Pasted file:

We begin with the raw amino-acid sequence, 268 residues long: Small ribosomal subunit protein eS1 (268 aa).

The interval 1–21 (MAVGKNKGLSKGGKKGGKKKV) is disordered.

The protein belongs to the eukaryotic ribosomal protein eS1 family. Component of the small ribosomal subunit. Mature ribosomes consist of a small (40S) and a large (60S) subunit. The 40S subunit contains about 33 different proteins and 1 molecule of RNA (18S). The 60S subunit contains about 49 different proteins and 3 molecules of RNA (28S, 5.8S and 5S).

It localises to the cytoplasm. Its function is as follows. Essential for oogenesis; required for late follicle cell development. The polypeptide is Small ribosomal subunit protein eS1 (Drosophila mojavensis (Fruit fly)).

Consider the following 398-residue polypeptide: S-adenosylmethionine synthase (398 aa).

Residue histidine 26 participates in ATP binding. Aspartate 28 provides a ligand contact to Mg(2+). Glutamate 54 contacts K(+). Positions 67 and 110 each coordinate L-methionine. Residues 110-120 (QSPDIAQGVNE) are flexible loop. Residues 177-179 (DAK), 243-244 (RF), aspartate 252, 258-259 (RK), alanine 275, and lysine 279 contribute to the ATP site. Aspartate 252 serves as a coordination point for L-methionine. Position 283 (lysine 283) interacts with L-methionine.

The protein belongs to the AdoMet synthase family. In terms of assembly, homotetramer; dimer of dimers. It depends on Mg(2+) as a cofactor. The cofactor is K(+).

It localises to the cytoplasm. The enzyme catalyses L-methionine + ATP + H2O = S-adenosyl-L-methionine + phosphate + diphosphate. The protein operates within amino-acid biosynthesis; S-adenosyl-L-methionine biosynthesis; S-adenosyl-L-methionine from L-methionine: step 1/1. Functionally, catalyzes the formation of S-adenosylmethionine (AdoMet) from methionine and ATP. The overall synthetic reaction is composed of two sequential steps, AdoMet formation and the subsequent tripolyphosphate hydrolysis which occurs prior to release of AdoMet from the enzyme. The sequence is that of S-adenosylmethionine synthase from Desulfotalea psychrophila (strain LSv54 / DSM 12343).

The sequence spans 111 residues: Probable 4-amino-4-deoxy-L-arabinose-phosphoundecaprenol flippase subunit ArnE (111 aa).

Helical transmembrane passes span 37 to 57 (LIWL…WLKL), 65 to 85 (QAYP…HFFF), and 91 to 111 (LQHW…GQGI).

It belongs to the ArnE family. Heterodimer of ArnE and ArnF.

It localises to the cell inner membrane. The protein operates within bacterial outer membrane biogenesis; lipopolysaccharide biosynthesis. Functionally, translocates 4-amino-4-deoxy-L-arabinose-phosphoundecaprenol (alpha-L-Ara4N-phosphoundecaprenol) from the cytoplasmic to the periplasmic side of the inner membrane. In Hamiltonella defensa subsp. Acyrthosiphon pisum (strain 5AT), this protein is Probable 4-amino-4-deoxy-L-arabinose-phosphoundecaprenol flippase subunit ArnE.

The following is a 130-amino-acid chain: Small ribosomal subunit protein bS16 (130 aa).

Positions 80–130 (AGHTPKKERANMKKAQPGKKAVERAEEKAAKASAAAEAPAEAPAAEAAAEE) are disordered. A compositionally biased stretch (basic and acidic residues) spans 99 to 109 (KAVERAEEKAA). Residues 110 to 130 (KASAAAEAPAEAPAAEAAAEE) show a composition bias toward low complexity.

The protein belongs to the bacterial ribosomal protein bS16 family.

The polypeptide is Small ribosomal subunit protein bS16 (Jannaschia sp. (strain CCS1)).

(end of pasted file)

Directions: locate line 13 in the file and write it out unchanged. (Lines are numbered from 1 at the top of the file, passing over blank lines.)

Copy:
The following is a 130-amino-acid chain: Small ribosomal subunit protein bS16 (130 aa).